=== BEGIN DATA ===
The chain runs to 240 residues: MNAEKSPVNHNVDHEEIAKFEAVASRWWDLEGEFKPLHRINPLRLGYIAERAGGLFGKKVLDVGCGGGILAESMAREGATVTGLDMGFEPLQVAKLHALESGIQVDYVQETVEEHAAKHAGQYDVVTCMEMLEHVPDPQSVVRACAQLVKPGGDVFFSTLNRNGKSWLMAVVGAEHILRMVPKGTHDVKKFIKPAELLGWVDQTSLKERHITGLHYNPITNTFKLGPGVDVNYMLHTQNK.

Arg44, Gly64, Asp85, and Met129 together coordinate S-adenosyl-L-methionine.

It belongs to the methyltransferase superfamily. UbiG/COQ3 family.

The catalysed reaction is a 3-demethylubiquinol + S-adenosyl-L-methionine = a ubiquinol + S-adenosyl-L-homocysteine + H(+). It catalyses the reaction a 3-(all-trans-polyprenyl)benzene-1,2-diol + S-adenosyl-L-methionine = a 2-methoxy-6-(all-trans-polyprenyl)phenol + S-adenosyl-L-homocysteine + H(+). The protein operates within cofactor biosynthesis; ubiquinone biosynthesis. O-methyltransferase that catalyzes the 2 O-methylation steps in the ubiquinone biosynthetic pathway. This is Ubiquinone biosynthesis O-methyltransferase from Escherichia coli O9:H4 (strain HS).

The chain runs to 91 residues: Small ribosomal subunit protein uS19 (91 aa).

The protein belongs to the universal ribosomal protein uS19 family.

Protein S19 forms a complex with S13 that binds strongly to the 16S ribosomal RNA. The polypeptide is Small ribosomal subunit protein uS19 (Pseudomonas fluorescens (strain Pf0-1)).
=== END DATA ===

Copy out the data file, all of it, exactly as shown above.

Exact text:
The chain runs to 240 residues: MNAEKSPVNHNVDHEEIAKFEAVASRWWDLEGEFKPLHRINPLRLGYIAERAGGLFGKKVLDVGCGGGILAESMAREGATVTGLDMGFEPLQVAKLHALESGIQVDYVQETVEEHAAKHAGQYDVVTCMEMLEHVPDPQSVVRACAQLVKPGGDVFFSTLNRNGKSWLMAVVGAEHILRMVPKGTHDVKKFIKPAELLGWVDQTSLKERHITGLHYNPITNTFKLGPGVDVNYMLHTQNK.

Arg44, Gly64, Asp85, and Met129 together coordinate S-adenosyl-L-methionine.

It belongs to the methyltransferase superfamily. UbiG/COQ3 family.

The catalysed reaction is a 3-demethylubiquinol + S-adenosyl-L-methionine = a ubiquinol + S-adenosyl-L-homocysteine + H(+). It catalyses the reaction a 3-(all-trans-polyprenyl)benzene-1,2-diol + S-adenosyl-L-methionine = a 2-methoxy-6-(all-trans-polyprenyl)phenol + S-adenosyl-L-homocysteine + H(+). The protein operates within cofactor biosynthesis; ubiquinone biosynthesis. O-methyltransferase that catalyzes the 2 O-methylation steps in the ubiquinone biosynthetic pathway. This is Ubiquinone biosynthesis O-methyltransferase from Escherichia coli O9:H4 (strain HS).

The chain runs to 91 residues: Small ribosomal subunit protein uS19 (91 aa).

The protein belongs to the universal ribosomal protein uS19 family.

Protein S19 forms a complex with S13 that binds strongly to the 16S ribosomal RNA. The polypeptide is Small ribosomal subunit protein uS19 (Pseudomonas fluorescens (strain Pf0-1)).